Iranian weapons supplied to the Houthis (Ansarallah) in Yemen are being smuggled to Somalia, and from there potentially to other conflict zones in Africa, the Global Initiative Against Transnational Organised Crime (GI-TOC) said in its latest report.
"Iran's supplies of weapons and ammunition to the Houthi insurgency have been well documented in a series of maritime seizures of dhows dating back to 2015," the July/August Risk Bulletin said.
"Evidence has emerged to suggest that some of these Iranian weapons may subsequently be trafficked by criminal networks into the Horn of Africa from Yemen (or even be diverted while en route to Yemen)," it said.
In the most recent example, Saudi-led coalition forces seized a dhow carrying Iranian weapons intended for the Houthis on June 24th.
"The seized consignment included nearly 1,300 assault rifles, as well as sniper rifles, rocket-propelled grenade launchers and anti-tank guided missiles," GI-TOC said.
In February, the US military intercepted a dhow in the Arabian Sea that was heading for Yemen carrying Iranian-made weapons destined for the Houthis.
The weapons systems seized on February 9th are "identical" to a cache of weapons seized in the Arabian Sea by guided-missile destroyer USS Forrest Sherman on November 25th, CENTCOM said.
In both cases, it said, the supply of Iranian arms to the Houthis in Yemen violates a UN arms embargo in effect since April 2015, but due to expire October 18th.
The supply of arms by Iran also violates earlier UN resolutions banning the export to and import from Iran of arms, including resolutions 1737 of 2006; 1747 of 2007; and 1929 of 2010.
Iranian arms in Somalia
In late June, the GI-TOC assumed the persona of "Jama", an Arabic-speaking Somali national living in Nairobi.
Jama contacted Jabir al-Haadi (not his real name), an arms dealer based in Sanaa, saying that he was attempting to broker an arms deal on behalf of a (fictitious) South Sudanese client.
From June 27th through July 5th, al-Haadi and Jama exchanged dozens of recorded voice messages using WhatsApp.
"Al-Haadi shared detailed information about his operation, including his current weapons stocks, his associates and preferred means of receiving financial transfers," GI-TOC reported. "He also provided several photographs of weapons held at his storehouse in Sanaa, including one showing the serial number and related markings of a recently manufactured Chinese Type 56-1 rifle."
Based on this serial number, the GI-TOC determined that the rifle shared characteristics with weapons reportedly provided by Iran to the Houthis. The same type of rifle with a highly similar serial number sequence had previously been documented in central Somalia in April 2019.
Based on this research, the GI-TOC concluded "the existence of illicit-arms smuggling networks that see Iranian arms intended for Yemen end up in Somalia, and potentially beyond".
Somalia, home to the al-Shabaab terrorist group, which has ties to al-Qaeda, has been under a UN-imposed arms embargo since 1992.
Therefore, all imports of military equipment into the country, outside the scope of specific exemptions approved by the UN Security Council, are in violation of international law.
Iran's expansionist interests
"The weapons smuggling to Africa by the Houthis shows that Iran has turned Yemen into a hub for the export of ammunition and weapons to terrorist groups," said Abdul Salam Mohammed, director of the Abaad Centre for Research and Studies.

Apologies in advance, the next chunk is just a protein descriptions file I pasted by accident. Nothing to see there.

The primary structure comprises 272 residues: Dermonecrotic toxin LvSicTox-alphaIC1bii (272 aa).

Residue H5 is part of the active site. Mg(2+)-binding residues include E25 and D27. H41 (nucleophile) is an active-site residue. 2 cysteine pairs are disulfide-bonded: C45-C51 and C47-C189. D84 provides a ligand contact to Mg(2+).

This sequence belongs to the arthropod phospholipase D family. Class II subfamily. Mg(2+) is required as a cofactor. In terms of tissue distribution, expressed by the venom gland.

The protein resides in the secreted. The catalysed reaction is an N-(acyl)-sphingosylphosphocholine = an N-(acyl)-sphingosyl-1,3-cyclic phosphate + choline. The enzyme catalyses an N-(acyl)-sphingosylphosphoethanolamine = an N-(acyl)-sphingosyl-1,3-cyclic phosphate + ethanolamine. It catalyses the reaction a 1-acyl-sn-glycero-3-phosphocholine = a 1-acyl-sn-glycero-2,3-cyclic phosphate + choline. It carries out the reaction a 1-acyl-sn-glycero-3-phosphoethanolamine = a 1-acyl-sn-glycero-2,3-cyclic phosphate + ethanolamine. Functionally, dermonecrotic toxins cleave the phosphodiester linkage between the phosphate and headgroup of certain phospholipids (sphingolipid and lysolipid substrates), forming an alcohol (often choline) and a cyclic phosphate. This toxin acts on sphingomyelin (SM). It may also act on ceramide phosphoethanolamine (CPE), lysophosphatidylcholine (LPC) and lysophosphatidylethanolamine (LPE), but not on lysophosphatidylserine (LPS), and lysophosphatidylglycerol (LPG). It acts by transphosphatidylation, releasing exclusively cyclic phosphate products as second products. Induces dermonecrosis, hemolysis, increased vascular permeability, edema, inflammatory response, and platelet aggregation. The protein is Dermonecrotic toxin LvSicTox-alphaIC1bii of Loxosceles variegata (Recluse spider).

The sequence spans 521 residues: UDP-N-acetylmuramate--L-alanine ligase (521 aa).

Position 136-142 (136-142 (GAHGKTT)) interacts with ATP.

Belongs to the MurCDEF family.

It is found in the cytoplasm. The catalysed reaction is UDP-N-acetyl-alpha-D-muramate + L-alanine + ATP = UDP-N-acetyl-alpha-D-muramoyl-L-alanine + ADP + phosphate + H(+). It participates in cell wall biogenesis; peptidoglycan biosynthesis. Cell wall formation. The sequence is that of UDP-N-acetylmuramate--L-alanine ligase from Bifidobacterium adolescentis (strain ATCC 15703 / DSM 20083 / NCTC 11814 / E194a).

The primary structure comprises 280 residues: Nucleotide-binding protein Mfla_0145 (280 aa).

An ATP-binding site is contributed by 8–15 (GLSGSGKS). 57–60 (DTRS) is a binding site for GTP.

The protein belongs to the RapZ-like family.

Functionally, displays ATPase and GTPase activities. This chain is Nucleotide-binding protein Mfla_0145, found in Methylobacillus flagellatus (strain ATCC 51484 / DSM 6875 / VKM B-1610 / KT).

The new evidence "indicates that the Houthis have progressed from sufficiency to export, and that Iran is now in full control of Yemen and... poses a threat to both the Horn of Africa and the Gulf", he told Al-Mashareq.
Iran's smuggling of weapons to Yemen and beyond reveals "the extent to which the regime is tampering with the security and stability of the countries of the region and international trade, and violating international law".
"The evidence confirms that Iran is a country with expansionist interests, and in order for it to achieve its interests, force -- represented by the possession of weapons -- must be used," said political analyst Adel al-Shujaa.
"Iran is trying by all means to support its Houthi allies and supply them with weapons, and due to the embargo imposed on it, is using various ways to conduct its smuggling," he told Al-Mashareq.
Iran's arms smuggling to Yemen and the Horn of Africa is part of its plans to seize the Strait of Bab al-Mandeb, said political analyst Faisal Ahmed.
Through its Houthi allies and by smuggling arms to Somalia, Iran intends to sow chaos in the region and to use the strategic international trade corridor in the event the international community moves to tighten the sanctions against it, he said.
"Iran has become a source of instability in the region by prolonging the war in Yemen for more than five years and carrying out terrorist attacks in regional waters by targeting commercial vessels with sea mines and booby-trapped boats," Ahmed said.
The Islamic Revolutionary Guard Corps (IRGC) has "special units that handle the smuggling and transport of weapons to its allies, some of which were used to attack the Saudi Aramco company and harm the global economy," he said.
The UN announced in June that cruise missiles and drones used in the September 2019 attacks on the Saudi oil facilities were "of Iranian origin", including components that had been made in Iran or exported there.
"Iran uses traditional ships and Yemeni islands, and from there the smuggled arms shipments take one of two routes, either to Yemen or to Somalia or other Horn of Africa countries," Ahmed said.
"Iran's arms smuggling is a violation of international laws and UN Security Council resolutions," he said.